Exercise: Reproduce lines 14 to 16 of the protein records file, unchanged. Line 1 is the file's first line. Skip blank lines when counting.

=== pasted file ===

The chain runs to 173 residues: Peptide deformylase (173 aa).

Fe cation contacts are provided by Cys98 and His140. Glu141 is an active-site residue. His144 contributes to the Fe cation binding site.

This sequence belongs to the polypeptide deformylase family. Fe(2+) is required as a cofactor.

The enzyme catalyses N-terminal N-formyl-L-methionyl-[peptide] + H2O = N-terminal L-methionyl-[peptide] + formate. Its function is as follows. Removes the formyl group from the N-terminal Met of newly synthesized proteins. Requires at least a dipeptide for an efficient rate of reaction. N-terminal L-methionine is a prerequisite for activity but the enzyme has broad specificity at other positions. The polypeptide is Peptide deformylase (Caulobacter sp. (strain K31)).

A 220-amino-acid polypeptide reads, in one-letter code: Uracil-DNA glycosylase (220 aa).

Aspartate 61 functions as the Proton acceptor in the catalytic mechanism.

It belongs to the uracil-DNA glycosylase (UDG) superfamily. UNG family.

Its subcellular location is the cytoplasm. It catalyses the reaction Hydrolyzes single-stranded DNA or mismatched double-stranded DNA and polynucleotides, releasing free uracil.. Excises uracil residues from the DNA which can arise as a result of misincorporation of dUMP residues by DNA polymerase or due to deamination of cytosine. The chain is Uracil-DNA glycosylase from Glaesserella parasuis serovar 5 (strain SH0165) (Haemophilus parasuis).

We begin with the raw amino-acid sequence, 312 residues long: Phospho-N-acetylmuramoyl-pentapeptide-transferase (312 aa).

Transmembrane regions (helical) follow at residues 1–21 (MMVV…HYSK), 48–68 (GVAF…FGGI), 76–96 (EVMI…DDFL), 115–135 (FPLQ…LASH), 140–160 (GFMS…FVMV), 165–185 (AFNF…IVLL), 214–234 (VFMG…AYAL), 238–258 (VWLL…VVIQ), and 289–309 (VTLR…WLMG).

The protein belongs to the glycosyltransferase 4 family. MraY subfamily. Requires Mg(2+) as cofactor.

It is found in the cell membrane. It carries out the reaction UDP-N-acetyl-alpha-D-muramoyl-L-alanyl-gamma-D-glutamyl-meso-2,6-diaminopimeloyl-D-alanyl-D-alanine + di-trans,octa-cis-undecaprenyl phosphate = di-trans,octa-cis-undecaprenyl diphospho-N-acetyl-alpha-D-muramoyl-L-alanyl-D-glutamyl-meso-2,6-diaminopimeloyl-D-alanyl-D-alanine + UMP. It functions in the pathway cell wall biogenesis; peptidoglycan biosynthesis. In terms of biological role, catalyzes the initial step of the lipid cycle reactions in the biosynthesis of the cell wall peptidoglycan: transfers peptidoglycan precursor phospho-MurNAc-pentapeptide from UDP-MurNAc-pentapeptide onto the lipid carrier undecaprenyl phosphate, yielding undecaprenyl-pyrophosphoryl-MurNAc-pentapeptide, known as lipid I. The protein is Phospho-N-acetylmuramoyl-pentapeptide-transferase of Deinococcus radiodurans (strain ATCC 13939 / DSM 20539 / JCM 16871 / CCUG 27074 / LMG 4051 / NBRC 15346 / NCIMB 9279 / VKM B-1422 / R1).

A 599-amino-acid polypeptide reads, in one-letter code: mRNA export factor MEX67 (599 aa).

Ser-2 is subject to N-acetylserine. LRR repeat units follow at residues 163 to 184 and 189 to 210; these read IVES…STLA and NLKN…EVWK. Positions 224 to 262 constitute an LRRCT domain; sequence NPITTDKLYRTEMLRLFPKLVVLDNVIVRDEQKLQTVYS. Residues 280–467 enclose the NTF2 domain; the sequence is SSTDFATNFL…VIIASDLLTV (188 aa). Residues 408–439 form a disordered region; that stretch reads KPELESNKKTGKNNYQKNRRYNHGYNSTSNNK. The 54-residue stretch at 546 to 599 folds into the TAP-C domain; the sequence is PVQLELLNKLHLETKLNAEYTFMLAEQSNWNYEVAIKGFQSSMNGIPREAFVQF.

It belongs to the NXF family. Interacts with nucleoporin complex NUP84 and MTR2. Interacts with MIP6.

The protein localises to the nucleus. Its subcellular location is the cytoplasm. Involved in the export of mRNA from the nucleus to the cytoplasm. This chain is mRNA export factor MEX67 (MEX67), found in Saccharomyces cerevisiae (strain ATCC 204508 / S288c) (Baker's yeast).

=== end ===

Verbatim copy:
Ser-2 is subject to N-acetylserine. LRR repeat units follow at residues 163 to 184 and 189 to 210; these read IVES…STLA and NLKN…EVWK. Positions 224 to 262 constitute an LRRCT domain; sequence NPITTDKLYRTEMLRLFPKLVVLDNVIVRDEQKLQTVYS. Residues 280–467 enclose the NTF2 domain; the sequence is SSTDFATNFL…VIIASDLLTV (188 aa). Residues 408–439 form a disordered region; that stretch reads KPELESNKKTGKNNYQKNRRYNHGYNSTSNNK. The 54-residue stretch at 546 to 599 folds into the TAP-C domain; the sequence is PVQLELLNKLHLETKLNAEYTFMLAEQSNWNYEVAIKGFQSSMNGIPREAFVQF.

It belongs to the NXF family. Interacts with nucleoporin complex NUP84 and MTR2. Interacts with MIP6.

The protein localises to the nucleus. Its subcellular location is the cytoplasm. Involved in the export of mRNA from the nucleus to the cytoplasm. This chain is mRNA export factor MEX67 (MEX67), found in Saccharomyces cerevisiae (strain ATCC 204508 / S288c) (Baker's yeast).